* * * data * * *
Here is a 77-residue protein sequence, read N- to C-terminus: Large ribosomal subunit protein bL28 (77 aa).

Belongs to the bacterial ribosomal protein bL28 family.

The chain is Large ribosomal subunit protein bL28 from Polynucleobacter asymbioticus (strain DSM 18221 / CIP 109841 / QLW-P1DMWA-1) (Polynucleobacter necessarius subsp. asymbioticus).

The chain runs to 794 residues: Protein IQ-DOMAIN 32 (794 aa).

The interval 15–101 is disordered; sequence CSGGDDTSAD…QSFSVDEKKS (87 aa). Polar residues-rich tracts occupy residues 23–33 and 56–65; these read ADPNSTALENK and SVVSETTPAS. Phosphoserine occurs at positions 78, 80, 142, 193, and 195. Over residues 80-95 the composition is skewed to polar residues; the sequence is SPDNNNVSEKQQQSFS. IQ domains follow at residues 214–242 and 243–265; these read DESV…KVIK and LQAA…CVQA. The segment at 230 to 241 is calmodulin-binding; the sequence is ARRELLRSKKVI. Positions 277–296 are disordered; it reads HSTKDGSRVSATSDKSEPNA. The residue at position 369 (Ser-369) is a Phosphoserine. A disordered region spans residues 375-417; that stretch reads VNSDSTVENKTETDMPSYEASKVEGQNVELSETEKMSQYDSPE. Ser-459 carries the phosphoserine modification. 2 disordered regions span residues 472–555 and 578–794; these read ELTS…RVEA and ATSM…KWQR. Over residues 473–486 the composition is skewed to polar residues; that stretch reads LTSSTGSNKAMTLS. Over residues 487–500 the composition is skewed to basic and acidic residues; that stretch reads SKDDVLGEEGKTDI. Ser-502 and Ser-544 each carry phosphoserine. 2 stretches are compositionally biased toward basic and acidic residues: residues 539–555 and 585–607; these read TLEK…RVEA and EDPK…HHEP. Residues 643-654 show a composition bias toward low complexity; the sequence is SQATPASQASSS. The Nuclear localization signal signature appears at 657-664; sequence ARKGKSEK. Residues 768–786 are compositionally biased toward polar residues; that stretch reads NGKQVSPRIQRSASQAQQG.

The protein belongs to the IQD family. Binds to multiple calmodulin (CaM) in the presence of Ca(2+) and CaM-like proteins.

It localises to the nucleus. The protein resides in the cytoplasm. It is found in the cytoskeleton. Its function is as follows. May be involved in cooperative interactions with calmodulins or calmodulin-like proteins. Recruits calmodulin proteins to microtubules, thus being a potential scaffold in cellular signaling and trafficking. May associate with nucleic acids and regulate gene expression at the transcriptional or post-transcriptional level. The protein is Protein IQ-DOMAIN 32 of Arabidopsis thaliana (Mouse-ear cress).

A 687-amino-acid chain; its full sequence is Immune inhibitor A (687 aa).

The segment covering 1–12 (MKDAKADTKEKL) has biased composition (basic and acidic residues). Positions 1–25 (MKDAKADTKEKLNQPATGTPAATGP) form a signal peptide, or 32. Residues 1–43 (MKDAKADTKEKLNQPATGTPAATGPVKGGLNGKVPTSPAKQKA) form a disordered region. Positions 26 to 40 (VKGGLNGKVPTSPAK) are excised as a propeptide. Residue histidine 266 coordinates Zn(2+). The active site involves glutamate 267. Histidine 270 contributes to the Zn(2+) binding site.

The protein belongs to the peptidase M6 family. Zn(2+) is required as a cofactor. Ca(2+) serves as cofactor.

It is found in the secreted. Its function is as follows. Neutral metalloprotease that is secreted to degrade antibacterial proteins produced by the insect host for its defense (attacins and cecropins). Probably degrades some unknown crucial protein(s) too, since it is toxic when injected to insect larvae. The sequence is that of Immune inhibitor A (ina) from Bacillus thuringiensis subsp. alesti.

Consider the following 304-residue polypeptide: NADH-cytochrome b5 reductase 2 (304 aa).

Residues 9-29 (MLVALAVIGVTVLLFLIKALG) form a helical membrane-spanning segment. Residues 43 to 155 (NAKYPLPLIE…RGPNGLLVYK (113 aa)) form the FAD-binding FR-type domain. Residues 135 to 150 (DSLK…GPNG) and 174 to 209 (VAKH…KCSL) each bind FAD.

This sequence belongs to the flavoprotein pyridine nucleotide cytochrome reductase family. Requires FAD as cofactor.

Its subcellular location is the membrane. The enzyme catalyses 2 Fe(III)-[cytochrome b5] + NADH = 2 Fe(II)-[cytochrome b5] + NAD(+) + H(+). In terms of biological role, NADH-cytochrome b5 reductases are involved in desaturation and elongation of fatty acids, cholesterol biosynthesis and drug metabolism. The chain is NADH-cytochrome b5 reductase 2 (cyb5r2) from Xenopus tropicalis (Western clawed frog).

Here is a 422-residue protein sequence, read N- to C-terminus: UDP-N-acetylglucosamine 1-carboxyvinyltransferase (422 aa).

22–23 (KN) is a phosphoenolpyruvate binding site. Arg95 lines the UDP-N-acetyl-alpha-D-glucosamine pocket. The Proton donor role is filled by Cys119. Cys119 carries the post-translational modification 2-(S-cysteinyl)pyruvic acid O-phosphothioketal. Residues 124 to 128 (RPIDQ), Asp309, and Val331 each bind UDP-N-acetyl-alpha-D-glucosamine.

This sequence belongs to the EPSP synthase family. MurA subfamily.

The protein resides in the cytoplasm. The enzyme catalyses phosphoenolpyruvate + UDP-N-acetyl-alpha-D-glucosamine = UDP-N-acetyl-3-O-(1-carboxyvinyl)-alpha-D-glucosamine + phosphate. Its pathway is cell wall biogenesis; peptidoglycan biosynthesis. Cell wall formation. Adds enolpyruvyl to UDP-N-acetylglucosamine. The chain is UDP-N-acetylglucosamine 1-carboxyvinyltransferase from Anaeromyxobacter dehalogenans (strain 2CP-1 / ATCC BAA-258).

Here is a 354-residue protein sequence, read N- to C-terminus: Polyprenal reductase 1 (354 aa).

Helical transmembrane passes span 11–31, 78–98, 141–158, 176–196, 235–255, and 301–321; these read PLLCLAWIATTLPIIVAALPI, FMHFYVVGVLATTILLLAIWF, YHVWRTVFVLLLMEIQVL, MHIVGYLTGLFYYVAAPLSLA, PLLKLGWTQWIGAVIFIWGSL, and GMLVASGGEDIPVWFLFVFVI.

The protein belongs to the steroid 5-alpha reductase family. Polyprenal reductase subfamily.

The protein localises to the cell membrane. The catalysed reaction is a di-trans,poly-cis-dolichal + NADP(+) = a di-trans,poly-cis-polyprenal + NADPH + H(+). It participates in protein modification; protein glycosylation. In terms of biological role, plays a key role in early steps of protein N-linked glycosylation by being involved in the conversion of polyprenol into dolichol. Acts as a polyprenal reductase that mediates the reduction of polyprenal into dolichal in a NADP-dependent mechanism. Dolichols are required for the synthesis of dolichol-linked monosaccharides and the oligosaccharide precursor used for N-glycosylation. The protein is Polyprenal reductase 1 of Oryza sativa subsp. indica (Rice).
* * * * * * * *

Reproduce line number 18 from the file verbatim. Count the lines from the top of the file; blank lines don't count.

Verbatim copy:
This sequence belongs to the EPSP synthase family. MurA subfamily.